Joey Herrick with the dog that started it all, Lucy herself.

by Laura Berthold Monteros

Second in a series of two

Joey Herrick made a splash at the 2017 Tournament of Roses Parade with a passel of pooches surfing on a 65-foot long wave in a gigantic tank of water. In addition to winning the Extraordinaire Trophy for “Most Spectacular Float,” Lucy Pet’s “Gnarly Crankin’ K-9 Wave Maker” broke two Guinness World Records. Read about that here. As “Who Let the Dogs Out” boomed over the Showcase of Floats, we got an opportunity to talk to Herrick and Doc Karen Halligan and to climb the 24-foot tall float to video the dogs.

After Herrick retired from Natural Balance pet foods, he embarked on a mission to drastically reduce the number of stray dogs and cats and the four million that shelters put down annually. He founded Lucy Pet Foundation, named after a stray Chihuahua he rescued, and fitted out a motor home as a self-contained mobile clinic that can spay and neuter more than 120 pets each week. His goal is to have mobile clinic in every major city in the country. It’s estimated that just one clinic can prevent 120,000 animals being added to the homeless pet population.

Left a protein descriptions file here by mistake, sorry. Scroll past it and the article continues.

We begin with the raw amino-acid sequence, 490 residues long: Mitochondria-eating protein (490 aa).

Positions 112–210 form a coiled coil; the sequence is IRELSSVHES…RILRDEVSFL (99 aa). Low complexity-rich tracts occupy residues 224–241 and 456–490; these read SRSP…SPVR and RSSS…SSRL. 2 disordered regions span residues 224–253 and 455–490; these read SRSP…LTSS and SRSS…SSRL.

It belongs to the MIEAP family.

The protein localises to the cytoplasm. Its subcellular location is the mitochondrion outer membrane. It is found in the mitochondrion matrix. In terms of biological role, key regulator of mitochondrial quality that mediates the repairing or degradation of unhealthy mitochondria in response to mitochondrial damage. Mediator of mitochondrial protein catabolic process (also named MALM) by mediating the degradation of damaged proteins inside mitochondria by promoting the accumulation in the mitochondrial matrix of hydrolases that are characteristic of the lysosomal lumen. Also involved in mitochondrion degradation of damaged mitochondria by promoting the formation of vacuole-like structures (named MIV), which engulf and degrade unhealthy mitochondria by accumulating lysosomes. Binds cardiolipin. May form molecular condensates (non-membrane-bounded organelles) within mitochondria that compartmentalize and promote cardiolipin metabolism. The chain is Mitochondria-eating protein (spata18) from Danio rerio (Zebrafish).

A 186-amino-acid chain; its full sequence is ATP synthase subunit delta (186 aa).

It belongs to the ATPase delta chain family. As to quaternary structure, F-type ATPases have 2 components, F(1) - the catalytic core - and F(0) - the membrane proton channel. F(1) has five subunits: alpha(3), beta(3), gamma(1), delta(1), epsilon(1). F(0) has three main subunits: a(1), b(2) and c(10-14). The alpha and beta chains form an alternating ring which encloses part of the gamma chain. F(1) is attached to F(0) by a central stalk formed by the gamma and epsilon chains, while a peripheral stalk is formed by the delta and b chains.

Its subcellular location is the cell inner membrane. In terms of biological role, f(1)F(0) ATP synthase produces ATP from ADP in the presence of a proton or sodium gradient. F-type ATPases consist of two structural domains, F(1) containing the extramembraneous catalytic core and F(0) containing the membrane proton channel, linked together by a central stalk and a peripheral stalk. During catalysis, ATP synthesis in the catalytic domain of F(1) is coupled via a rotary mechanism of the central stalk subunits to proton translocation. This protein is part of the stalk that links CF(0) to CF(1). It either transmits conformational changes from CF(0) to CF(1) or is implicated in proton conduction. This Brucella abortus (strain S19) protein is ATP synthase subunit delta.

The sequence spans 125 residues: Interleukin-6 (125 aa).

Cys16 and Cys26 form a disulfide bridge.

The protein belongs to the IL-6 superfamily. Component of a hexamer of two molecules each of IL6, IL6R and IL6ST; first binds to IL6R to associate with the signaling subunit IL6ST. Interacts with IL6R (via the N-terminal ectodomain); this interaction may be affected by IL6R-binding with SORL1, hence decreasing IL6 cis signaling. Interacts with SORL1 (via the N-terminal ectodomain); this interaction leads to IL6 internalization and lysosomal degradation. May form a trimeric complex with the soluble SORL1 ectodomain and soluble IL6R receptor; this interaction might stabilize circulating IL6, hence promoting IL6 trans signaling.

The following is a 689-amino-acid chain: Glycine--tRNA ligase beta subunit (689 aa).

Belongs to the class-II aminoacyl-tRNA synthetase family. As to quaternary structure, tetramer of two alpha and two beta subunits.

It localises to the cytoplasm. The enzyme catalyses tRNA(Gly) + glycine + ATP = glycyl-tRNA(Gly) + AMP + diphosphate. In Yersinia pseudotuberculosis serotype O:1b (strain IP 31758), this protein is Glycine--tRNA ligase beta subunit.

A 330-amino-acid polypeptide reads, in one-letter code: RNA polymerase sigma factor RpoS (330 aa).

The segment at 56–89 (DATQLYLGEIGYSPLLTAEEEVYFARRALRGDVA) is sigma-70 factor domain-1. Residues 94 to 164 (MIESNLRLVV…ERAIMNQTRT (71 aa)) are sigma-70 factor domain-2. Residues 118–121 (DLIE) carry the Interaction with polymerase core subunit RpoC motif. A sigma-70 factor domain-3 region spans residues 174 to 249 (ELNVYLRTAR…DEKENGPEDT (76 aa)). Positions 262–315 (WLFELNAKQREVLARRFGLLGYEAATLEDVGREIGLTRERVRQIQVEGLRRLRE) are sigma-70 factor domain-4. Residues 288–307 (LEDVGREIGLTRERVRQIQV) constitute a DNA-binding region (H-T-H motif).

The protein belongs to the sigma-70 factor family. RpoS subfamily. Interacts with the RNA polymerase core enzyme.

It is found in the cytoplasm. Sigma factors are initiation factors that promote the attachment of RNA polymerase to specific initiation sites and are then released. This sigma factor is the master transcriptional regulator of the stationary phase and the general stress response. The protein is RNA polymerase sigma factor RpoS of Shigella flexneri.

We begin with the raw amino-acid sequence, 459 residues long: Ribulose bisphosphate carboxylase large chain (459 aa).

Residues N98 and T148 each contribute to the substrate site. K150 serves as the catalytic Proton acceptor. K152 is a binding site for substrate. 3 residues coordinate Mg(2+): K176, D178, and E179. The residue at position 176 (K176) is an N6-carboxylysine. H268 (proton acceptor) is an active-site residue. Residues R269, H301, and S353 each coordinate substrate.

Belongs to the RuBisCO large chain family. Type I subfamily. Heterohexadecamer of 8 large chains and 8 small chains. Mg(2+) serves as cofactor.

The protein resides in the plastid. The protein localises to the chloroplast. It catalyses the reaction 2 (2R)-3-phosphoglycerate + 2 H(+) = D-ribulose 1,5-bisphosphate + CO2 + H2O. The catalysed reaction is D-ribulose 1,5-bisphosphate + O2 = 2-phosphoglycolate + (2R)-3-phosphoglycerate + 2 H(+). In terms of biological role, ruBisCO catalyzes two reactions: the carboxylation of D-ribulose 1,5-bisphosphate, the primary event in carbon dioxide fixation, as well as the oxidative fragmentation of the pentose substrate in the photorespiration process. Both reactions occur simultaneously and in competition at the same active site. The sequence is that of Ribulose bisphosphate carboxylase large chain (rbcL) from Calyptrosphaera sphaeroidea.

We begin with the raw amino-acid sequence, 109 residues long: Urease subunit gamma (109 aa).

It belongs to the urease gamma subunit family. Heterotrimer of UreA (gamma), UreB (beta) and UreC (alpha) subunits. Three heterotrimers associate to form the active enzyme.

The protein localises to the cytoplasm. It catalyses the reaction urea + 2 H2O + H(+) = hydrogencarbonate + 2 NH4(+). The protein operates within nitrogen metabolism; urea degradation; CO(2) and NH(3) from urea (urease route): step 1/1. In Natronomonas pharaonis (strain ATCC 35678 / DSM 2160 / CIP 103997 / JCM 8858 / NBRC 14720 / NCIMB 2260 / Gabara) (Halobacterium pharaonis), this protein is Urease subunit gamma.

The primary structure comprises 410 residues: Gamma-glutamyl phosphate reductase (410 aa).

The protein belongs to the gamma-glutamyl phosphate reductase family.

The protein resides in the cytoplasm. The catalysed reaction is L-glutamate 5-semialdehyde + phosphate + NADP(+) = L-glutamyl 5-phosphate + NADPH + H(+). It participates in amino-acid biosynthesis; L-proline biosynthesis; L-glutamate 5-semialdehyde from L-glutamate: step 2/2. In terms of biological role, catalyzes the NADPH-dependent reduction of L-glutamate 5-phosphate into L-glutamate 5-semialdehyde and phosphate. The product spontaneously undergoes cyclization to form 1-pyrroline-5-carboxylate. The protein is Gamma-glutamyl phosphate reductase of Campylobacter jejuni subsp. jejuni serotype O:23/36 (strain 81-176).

“The float is the greatest publicity for Lucy Pet,” he told The Rose Examiner. Noting the huge Continue reading “Lucy Pet presents surfing dogs and football cats at the Rose Parade Showcase of Floats: Video, photos”

AIDS Healthcare Foundation honors Orlando shooting victims on 2017 Rose Parade float

A white dove, symbol of world peace, soars above a field of 49 stars, one for each of those who died. The double rainbow exemplifies promise, beauty and  enlightenment with the message of eternal hope and life. Replicas of actual messages of condolences from those who lost loved ones flutter from the Memorial Tree. Stored inside the float are more than 5,000 memorial notes from around the world. Courtesy Pasadena Tournament of Roses.

 

by Laura Berthold Monteros